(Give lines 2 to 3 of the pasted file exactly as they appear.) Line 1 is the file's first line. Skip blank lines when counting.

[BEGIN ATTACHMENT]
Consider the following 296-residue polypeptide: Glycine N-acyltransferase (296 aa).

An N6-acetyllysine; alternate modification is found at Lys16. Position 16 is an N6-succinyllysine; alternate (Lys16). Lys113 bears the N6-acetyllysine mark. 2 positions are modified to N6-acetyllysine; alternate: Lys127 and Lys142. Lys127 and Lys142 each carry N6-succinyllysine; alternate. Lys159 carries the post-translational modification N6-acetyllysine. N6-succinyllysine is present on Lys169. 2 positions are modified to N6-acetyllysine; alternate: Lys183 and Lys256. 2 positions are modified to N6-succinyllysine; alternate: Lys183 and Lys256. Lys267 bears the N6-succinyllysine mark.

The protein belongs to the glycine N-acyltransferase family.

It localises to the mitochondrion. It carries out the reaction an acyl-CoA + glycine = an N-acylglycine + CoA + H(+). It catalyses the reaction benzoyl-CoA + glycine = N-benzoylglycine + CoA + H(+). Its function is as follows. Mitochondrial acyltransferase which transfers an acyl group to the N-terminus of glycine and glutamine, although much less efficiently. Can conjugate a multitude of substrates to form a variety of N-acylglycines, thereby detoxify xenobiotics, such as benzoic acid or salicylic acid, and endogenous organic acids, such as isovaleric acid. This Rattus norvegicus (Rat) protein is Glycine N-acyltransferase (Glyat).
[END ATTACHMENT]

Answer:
An N6-acetyllysine; alternate modification is found at Lys16. Position 16 is an N6-succinyllysine; alternate (Lys16). Lys113 bears the N6-acetyllysine mark. 2 positions are modified to N6-acetyllysine; alternate: Lys127 and Lys142. Lys127 and Lys142 each carry N6-succinyllysine; alternate. Lys159 carries the post-translational modification N6-acetyllysine. N6-succinyllysine is present on Lys169. 2 positions are modified to N6-acetyllysine; alternate: Lys183 and Lys256. 2 positions are modified to N6-succinyllysine; alternate: Lys183 and Lys256. Lys267 bears the N6-succinyllysine mark.

The protein belongs to the glycine N-acyltransferase family.